For a fuller description of this book, please see the Amazon listings for it, or the Links > Bibliography page on this website.

Latest News: 25th June, 2018

Many thanks to Richard and Pete Lower, for representing their great grandfather, 835679 Pte. William Jones Lower, and grandfather, 835720 Pte. William Jabez Lower, who signed up as father and son. Originally attesting into the 146th (Frontenac) Battalion, they were transferred to the 4th CMR in early November 1916. Both survived the war without further notable incident. This representation confirms a 5th father and son combination serving with the 4th CMR.

Also thanks go to Eleanor May, representing her grandfather, 838204, Pte. William Warrington. Originally a 147th (Grey) Battalion man, William was transferred to the 4th CMR in March 1917. He survived the war.

29th May, 2018

A warm welcome is extended to Allan McAllister, who represents his great uncle, 171280, Pte. Frederick Bennett. Originally an 83rd Battalion man, Frederick was transferred to the 4th CMR in late July 1916, but was subsequently lost on October 1st, 1916, in the costly attack on Regina Trench.

Kent Gowland steps up today to represent his grandfather, 3039728, Pte. George Henry Gowland, who, originally as a 1st Battalion, 1st Central Ontario Regiment man, was drafted into the CEF under the Military Service Act 1917, in May 1918. Following training he was moved to Europe, where he was transferred from the 3rd Reserve Battalion into the 4th CMR in October 1918. He was able to join them in the field in mid-November 1918, just days after the Armistice was settled. Welcome, Kent.

17th April, 2018

A warm welcome is extended to Matthew Scarlino, representing principally former Toronto police officers (though other police forces are represented) who joined the CEF when the call came: 172439 Pte. Edward Burnell, 171254 Sgt. Mosley Chapman, 172406 Sgt. James Davison MM, 491194 Pte. Frederick Hogg, 3034877 Pte. Felix Johnson, 1003427 RSM. Clement Jordon, 766430 Lt. John Lowrie, 157506 A.Sgt Henry Mackie, 171255 Cpl. William McCullagh, 649407 Sgt. John McGregor, 109527 Pte. Thomas Newcombe, 109651 RSM Frederick Tucker and 916965 Sgt. Philip Walter.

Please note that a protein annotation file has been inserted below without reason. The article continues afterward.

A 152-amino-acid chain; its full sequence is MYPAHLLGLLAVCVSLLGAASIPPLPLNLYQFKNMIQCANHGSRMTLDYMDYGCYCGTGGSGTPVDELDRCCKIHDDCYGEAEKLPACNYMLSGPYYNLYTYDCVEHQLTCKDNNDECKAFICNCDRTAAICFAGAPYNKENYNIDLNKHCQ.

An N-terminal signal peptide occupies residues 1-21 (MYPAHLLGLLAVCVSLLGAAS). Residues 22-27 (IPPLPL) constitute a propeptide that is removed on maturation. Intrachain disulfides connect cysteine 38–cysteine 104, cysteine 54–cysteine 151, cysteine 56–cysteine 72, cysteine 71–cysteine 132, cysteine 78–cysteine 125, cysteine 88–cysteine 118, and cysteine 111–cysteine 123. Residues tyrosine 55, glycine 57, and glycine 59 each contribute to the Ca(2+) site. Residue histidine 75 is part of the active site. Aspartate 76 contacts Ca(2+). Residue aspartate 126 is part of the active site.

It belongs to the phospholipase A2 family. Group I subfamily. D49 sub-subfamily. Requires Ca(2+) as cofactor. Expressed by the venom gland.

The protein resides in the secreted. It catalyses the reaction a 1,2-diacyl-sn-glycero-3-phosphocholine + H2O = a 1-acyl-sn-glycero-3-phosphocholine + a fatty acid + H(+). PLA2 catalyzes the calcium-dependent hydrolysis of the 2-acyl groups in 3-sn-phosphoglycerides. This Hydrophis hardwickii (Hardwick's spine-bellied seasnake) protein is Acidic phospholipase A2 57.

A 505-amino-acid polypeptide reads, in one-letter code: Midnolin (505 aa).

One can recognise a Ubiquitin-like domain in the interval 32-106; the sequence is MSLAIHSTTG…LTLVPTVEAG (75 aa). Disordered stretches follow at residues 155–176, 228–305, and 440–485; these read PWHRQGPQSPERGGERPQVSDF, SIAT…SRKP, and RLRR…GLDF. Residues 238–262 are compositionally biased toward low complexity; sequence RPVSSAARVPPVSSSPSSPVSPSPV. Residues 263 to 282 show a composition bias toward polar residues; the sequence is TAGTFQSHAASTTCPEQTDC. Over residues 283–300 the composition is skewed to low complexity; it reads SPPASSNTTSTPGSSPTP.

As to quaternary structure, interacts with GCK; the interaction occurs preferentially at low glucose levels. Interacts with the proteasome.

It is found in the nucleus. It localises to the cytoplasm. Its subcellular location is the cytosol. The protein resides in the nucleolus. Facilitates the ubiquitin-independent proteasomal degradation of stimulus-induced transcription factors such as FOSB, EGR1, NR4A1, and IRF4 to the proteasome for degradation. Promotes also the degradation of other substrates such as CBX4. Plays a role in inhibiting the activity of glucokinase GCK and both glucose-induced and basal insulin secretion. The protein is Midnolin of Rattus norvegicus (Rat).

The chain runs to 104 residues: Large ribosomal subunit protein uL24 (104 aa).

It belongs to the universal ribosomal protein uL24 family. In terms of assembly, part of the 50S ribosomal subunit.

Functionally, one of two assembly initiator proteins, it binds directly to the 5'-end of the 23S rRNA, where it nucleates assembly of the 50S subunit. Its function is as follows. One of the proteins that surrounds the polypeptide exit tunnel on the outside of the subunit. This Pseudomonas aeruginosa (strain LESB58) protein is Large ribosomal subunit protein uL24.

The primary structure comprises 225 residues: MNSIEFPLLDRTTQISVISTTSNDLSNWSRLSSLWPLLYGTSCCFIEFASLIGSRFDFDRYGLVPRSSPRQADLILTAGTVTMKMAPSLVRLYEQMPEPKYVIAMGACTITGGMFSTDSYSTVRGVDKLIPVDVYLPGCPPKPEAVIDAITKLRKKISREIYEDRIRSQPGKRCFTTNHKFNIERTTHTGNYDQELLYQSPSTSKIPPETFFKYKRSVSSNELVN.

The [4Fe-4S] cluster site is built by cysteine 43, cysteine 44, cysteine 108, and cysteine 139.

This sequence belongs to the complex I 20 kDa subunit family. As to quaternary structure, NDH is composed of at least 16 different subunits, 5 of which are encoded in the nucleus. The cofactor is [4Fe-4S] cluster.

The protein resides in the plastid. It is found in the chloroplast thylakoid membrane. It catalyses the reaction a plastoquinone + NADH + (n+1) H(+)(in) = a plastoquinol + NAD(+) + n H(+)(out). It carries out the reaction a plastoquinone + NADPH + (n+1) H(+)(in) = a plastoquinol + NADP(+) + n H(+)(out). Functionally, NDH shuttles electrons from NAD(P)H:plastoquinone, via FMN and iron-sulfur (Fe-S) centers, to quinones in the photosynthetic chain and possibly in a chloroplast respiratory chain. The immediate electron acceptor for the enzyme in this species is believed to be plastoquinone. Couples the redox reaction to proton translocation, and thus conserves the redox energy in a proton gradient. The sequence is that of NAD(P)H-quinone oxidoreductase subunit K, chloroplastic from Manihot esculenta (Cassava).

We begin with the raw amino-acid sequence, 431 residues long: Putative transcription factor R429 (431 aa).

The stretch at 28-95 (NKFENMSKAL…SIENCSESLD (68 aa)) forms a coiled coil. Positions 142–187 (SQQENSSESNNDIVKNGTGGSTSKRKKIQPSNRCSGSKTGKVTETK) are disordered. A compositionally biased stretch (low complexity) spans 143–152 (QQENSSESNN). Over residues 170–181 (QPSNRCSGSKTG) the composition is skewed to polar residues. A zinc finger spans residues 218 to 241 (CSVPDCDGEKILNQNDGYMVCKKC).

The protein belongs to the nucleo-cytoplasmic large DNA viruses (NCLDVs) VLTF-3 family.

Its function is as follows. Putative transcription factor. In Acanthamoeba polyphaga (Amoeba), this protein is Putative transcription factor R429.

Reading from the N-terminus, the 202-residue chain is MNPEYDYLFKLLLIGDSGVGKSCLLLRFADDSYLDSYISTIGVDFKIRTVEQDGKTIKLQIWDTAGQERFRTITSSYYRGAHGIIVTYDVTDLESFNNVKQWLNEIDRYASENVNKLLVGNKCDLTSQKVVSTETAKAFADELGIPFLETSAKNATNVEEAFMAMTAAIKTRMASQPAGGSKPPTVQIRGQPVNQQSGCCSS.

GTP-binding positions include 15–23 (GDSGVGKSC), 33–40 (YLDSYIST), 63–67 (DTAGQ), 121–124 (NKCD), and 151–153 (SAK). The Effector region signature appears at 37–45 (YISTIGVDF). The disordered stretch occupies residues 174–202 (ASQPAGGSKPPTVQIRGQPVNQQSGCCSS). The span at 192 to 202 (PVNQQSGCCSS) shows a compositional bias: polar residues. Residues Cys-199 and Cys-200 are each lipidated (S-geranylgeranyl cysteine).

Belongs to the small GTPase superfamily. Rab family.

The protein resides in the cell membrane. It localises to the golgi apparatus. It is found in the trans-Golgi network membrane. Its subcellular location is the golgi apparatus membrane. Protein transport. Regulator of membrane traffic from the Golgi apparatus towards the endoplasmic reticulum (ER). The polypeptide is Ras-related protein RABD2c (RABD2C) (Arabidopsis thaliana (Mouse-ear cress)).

This brings the total number of men represented to 661 (14.6%) of the 4,514 who served with the regiment. Thank you, Matthew.

7th March, 2018

Further to Paula Pocock representing 113055 Pte. Leonard Allen back last summer, and following an unavoidable delay at this end, I have now been able to add Leonard's biography. Many thanks Paula.

4th March, 2018

Welcome to Dave Mitchell, who represents 109491 CSM James Buchanan Mitchell DCM, who was born in Londonderry, Northern Ireland, and attested as a 4th CMR original in Toronto in May 1915. Though wounded in September 1916, and awarded the DCM (Distinguished Conduct Medal) for action near Folies (S.E. of Amiens, France) in August 1918, James survived the war.

25th February, 2018

A warm welcome is extended to Nancy Collins, who represents her father, 649266, L/Cpl. Louis Pilkington. Originally a 159th Battalion man, Louis was transferred, along with 104 fellow 159th men, to the 4th CMR in March and April of 1917. He was wounded twice whilst in service with the 4th CMR, but survived the war. Welcome Nancy.

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Last updated: August 16th, 2018